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FEATURE: Climate services go local in Western Kenya

Making sure that important weather and climate information reaches everyone is critical for local development – as demonstrated by a WISER (Weather and Climate Information Services for Africa) project in Western Kenya.

From its rain-soaked hills to the sweeping Masai Mara, Western Kenya has a vast and varied landscape. But forecasting its equally varied weather has always been a real challenge. A project within the Weather and Climate Information Services for Africa (WISER) programme has made much more accurate climate information available at a local level, making a real difference to the region’s farmers, families and local businesses.

In Kenya, heavy rainfall can have as devastating an effect as no rainfall. Recently planted crops or newly-dug roads can be washed away by storms and floodwater. Until recently, this was the reality for many people living in Western Kenya. With only very generalised forecasts to depend on, they were often caught out by extreme weather, losing money – and vital infrastructure – as a result.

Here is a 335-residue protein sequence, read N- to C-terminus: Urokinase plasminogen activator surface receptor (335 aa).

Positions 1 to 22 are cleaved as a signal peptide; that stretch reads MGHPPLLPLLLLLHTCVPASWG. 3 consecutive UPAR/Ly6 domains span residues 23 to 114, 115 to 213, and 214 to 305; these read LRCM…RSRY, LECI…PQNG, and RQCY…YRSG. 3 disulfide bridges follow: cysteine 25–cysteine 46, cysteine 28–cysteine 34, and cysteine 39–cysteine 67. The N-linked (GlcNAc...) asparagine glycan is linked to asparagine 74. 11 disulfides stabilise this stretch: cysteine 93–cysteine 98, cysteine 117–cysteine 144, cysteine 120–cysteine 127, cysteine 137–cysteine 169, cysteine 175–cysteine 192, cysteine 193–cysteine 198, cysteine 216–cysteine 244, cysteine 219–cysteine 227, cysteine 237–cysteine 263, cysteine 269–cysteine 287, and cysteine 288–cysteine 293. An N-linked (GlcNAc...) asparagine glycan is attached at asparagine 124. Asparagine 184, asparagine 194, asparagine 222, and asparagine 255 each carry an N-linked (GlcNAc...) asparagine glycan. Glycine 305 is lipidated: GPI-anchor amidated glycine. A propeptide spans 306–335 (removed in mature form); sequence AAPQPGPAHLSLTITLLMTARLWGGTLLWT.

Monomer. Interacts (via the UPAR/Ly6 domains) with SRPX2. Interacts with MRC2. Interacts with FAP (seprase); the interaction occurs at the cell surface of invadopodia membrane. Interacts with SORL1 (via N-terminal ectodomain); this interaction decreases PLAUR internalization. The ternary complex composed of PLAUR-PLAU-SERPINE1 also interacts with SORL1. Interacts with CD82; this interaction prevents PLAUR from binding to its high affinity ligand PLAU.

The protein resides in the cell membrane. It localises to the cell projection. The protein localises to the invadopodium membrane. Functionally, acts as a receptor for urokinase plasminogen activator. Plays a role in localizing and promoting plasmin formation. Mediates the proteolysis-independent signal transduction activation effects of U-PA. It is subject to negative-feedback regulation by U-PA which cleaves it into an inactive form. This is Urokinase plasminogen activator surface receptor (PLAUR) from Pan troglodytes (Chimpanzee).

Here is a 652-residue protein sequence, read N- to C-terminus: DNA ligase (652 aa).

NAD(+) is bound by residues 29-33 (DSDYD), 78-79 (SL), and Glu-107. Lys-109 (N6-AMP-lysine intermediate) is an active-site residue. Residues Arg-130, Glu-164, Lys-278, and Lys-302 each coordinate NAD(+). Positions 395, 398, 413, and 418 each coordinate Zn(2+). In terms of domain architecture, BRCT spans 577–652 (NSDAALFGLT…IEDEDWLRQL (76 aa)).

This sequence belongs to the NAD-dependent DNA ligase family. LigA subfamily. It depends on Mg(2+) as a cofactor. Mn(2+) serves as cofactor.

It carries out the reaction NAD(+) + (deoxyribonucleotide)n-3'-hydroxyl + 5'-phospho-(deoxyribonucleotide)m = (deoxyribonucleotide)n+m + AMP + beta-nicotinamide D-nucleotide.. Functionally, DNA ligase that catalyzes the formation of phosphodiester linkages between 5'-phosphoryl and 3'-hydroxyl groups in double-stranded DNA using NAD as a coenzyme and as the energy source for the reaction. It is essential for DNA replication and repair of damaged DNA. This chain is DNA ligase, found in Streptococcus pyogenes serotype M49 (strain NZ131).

In stepped the Kenya Meteorological Department (KMD). Realising that a much more localised weather service was badly needed, the KMD partnered with the Met Office and the WISER programme to set up decentralised forecasts and deliver the weather and climate information that local Kenyans would both trust and put to use.

“We weren’t getting to know what type of information people wanted on the ground, so we had to put a plan of action in place,’ says Ayub Shaka, Senior Assistant Director of Public Weather and Media Services at KMD. This plan came at exactly the right time. Kenya’s new constitution called for governmental services to be devolved to a local level, with 47 counties of administration created across the nation. The KMD had the determination – and now the resources – to give each county its own tailored weather services.

Building on success